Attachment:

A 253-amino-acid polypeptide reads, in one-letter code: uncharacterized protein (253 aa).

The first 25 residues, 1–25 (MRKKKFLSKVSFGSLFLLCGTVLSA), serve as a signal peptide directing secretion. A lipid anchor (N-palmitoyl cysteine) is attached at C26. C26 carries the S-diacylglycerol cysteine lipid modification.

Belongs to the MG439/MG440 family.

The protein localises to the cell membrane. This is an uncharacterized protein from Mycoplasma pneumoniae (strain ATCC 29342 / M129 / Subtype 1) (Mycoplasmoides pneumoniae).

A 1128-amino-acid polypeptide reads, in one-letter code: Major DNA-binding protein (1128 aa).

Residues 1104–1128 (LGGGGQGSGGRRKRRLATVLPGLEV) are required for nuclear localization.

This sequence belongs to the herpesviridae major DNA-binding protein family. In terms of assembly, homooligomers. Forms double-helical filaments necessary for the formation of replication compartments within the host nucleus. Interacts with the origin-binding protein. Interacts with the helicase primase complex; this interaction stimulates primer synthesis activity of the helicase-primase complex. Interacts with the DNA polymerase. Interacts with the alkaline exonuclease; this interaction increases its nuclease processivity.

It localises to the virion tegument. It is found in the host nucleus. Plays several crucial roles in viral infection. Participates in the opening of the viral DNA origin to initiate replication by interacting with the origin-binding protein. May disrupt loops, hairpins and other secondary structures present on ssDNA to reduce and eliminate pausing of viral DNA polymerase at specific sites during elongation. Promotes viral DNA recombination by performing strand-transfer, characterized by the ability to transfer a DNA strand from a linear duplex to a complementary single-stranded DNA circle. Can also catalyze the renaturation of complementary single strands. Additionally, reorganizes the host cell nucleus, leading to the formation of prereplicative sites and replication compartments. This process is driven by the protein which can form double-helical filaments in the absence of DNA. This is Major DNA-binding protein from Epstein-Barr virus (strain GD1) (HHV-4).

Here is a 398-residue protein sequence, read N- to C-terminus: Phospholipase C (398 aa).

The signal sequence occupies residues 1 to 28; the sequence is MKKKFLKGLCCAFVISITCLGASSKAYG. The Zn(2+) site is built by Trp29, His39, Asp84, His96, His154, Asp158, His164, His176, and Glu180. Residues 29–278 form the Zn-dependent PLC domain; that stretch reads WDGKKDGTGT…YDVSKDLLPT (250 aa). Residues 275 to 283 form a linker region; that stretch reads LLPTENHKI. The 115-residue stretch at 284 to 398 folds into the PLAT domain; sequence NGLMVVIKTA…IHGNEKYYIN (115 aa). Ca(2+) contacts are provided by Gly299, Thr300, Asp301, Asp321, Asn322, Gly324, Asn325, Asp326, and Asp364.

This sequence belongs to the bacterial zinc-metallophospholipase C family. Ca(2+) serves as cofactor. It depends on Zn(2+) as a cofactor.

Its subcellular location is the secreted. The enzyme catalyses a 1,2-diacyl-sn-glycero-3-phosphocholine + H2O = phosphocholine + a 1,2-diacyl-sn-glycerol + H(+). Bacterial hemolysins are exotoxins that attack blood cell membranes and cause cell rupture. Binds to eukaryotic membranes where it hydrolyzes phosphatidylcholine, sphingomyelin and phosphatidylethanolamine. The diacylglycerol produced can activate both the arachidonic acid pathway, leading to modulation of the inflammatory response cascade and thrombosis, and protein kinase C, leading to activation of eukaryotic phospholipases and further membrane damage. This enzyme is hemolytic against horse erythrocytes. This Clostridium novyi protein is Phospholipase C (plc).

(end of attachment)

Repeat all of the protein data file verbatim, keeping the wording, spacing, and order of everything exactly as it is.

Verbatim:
A 253-amino-acid polypeptide reads, in one-letter code: uncharacterized protein (253 aa).

The first 25 residues, 1–25 (MRKKKFLSKVSFGSLFLLCGTVLSA), serve as a signal peptide directing secretion. A lipid anchor (N-palmitoyl cysteine) is attached at C26. C26 carries the S-diacylglycerol cysteine lipid modification.

Belongs to the MG439/MG440 family.

The protein localises to the cell membrane. This is an uncharacterized protein from Mycoplasma pneumoniae (strain ATCC 29342 / M129 / Subtype 1) (Mycoplasmoides pneumoniae).

A 1128-amino-acid polypeptide reads, in one-letter code: Major DNA-binding protein (1128 aa).

Residues 1104–1128 (LGGGGQGSGGRRKRRLATVLPGLEV) are required for nuclear localization.

This sequence belongs to the herpesviridae major DNA-binding protein family. In terms of assembly, homooligomers. Forms double-helical filaments necessary for the formation of replication compartments within the host nucleus. Interacts with the origin-binding protein. Interacts with the helicase primase complex; this interaction stimulates primer synthesis activity of the helicase-primase complex. Interacts with the DNA polymerase. Interacts with the alkaline exonuclease; this interaction increases its nuclease processivity.

It localises to the virion tegument. It is found in the host nucleus. Plays several crucial roles in viral infection. Participates in the opening of the viral DNA origin to initiate replication by interacting with the origin-binding protein. May disrupt loops, hairpins and other secondary structures present on ssDNA to reduce and eliminate pausing of viral DNA polymerase at specific sites during elongation. Promotes viral DNA recombination by performing strand-transfer, characterized by the ability to transfer a DNA strand from a linear duplex to a complementary single-stranded DNA circle. Can also catalyze the renaturation of complementary single strands. Additionally, reorganizes the host cell nucleus, leading to the formation of prereplicative sites and replication compartments. This process is driven by the protein which can form double-helical filaments in the absence of DNA. This is Major DNA-binding protein from Epstein-Barr virus (strain GD1) (HHV-4).

Here is a 398-residue protein sequence, read N- to C-terminus: Phospholipase C (398 aa).

The signal sequence occupies residues 1 to 28; the sequence is MKKKFLKGLCCAFVISITCLGASSKAYG. The Zn(2+) site is built by Trp29, His39, Asp84, His96, His154, Asp158, His164, His176, and Glu180. Residues 29–278 form the Zn-dependent PLC domain; that stretch reads WDGKKDGTGT…YDVSKDLLPT (250 aa). Residues 275 to 283 form a linker region; that stretch reads LLPTENHKI. The 115-residue stretch at 284 to 398 folds into the PLAT domain; sequence NGLMVVIKTA…IHGNEKYYIN (115 aa). Ca(2+) contacts are provided by Gly299, Thr300, Asp301, Asp321, Asn322, Gly324, Asn325, Asp326, and Asp364.

This sequence belongs to the bacterial zinc-metallophospholipase C family. Ca(2+) serves as cofactor. It depends on Zn(2+) as a cofactor.

Its subcellular location is the secreted. The enzyme catalyses a 1,2-diacyl-sn-glycero-3-phosphocholine + H2O = phosphocholine + a 1,2-diacyl-sn-glycerol + H(+). Bacterial hemolysins are exotoxins that attack blood cell membranes and cause cell rupture. Binds to eukaryotic membranes where it hydrolyzes phosphatidylcholine, sphingomyelin and phosphatidylethanolamine. The diacylglycerol produced can activate both the arachidonic acid pathway, leading to modulation of the inflammatory response cascade and thrombosis, and protein kinase C, leading to activation of eukaryotic phospholipases and further membrane damage. This enzyme is hemolytic against horse erythrocytes. This Clostridium novyi protein is Phospholipase C (plc).